Next Generation Air Dominance (NGAD) is another exciting program on the horizon that is expected to rely heavily on MOSA protocols for its development, operation, and maintenance. Slated to replace the U.S. Air Force’s F-22 Raptor fifth-generation fighter, the sixth-generation NGAD fighter is to be developed with the latest in stealth, weapons, and aerospace technology. Leveraging open systems is going to be critical to its development.
Amphenol Integrated Solutions for MOSA-aligned development
Amphenol’s Rugged 120 Channel Ethernet Switch Box provides an unmatched level of flexibility to meet any system requirement. The switch box is a 120-port standalone Ethernet Switch box that is configurable for system connectivity, speeds, port types, and interoperation with various high-speed media converters and connectors for system interfacing.
Amphenol Aerospace’s portfolio of Integrated Solutions is a cutting-edge collection of rugged and reliable media converters, ethernet switches, optical transceivers, and high-density connectors that are aligned with open architectures within the MOSA umbrella such as SOSA, VPX, and OpenVPX.
Our robust media converters are tailored to work across multiple protocols, including Ethernet, copper-to-fiber conversion, data concentrators, and various forms of video from DVI to HDMI. Our evolving line of rugged Ethernet switches caters to increased demand for higher speeds and channel capacity, while our optical transceiver options are tailored for ultra-fast data transmission and reception in rugged fiber optic systems.
The LEAP® On-Board Transceiver is a rugged 12-channel duplex optical transceiver capable of achieving data rates of up to 28.05Gbps per channel, up to 300Gbps in total when considering all channels. This high-speed fiber optic transceiver is optimized for multi-mode fiber at 850nm and operates effectively in a wide range of conditions. Base transceiver with fiber optic cable (right), with heatsink (left).
Amphenol's Optical Transceivers set the standard in high-speed data transmission with speeds ranging from 25 Mbps to 50 Gbps. Designed to withstand rugged conditions, these small form factor devices are ideal for fiber optic systems across multiple channels. They're engineered for compliance with VITA and SOSA-aligned systems, ensuring relevancy with a myriad of applications. Primarily targeted at military, aerospace, and defense markets, these transceivers offer a powerful, compact solution to SWaP-C constraints.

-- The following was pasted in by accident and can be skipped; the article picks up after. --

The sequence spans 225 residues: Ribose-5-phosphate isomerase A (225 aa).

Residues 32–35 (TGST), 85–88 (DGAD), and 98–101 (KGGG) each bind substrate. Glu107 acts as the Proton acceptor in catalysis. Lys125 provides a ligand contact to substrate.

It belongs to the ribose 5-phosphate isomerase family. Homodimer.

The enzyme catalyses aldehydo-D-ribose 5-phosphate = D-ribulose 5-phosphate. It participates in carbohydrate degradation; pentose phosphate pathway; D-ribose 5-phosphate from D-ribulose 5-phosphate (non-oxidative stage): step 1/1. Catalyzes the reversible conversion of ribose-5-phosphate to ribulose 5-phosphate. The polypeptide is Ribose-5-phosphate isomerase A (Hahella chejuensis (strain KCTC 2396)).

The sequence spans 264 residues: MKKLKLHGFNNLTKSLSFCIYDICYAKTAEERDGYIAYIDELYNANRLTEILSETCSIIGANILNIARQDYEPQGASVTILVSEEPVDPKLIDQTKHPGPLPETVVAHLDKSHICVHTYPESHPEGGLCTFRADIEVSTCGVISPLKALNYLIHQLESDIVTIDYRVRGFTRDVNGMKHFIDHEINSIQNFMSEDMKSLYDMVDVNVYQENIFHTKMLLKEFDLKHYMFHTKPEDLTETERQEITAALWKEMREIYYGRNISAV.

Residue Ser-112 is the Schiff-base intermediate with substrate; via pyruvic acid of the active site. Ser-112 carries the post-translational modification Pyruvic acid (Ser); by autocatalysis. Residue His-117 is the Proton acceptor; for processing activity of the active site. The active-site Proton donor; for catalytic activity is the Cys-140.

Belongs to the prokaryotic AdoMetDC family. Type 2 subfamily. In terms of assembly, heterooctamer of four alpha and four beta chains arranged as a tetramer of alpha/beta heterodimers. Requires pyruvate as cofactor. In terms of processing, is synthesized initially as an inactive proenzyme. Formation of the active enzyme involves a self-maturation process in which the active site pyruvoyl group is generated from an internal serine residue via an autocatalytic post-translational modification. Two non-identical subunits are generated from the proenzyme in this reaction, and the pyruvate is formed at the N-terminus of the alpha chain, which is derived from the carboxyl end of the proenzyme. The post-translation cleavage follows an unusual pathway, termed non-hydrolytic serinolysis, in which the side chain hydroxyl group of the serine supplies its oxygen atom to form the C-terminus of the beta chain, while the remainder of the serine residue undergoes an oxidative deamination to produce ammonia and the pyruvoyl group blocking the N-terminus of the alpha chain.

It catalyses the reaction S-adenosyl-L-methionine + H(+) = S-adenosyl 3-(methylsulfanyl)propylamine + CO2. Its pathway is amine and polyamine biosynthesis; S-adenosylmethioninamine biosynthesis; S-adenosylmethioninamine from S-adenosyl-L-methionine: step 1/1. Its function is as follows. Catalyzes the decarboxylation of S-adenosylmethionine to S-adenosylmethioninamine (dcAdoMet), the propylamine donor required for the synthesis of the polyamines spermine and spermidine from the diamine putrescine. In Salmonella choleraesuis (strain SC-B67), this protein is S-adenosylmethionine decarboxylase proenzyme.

Amphenol's Centaur interconnect utilizes the advantages of our extensive legacy of Mil-Spec connectors and the latest in high-speed contact and connector technology.
Building off our rich legacy in D38999 connectors, our high-speed and high-density Centaur hybrid connector and cable assembly series combines proven D38999 technology with leading high-speed capabilities. This hybrid interconnect is also available in PCB or Solder Tail configurations.
The Amphenol Aerospace Integrated Solutions portfolio leverages the latest in high-speed technology and connectivity to create superior interconnect products finely tuned to match your application’s requirements. Amphenol also offers a variety of industry-leading COTS interconnect products designed and optimized for rugged assemblies and subassemblies, including our VITA-compliant and SOSA-aligned high-density and board-level interconnect solutions.
Developed in alignment with The Open Group Sensor Open Systems Architecture™ (SOSA) technical standard, MIL-HD2 provides developers with a readily available, robust open architecture solution for tighter card pitches and chassis designs where space requirements and density are critical.
The MIL-HD2 is a next-gen SOSA™/VITA 91 aligned connector series offering superior performance for military, aerospace, and defense applications. It's distinguished by its high-density 1.80mm pitch and 4 diff, 8 column SOSA-aligned configuration. Capable of scaling to 56Gb/s PAM4 speeds, it ensures seamless system upgrades without pricey redesigns. Features like optimized footprints, a 15.7mil drill-compliant pin, proprietary crosstalk reduction technology, and shielded contacts make it the ideal solution for high-density data interconnect systems.
Amphenol’s R-VPX VITA 46 Connector System is a ruggedized, high-speed, board-to-board interconnect system capable of data rate speeds of more than 10 Gb/s, meeting and exceeding VITA 46 standards.
The R-VPX VITA 46 Connector System is a versatile solution for both military and commercial aerospace applications. This reliable product meets and surpasses VITA 47 standards and is compatible with existing VITA 46 connectors. With a modular design, it offers low mating force and supports 0.8 inch card slot pitches. Capable of handling up to 140 signals per inch and a contact current rating of 1.5 Amps, it excels in demanding conditions. The R-VPX VITA 46 has passed VITA 72 vibration level testing, proving its robustness in harsh environments.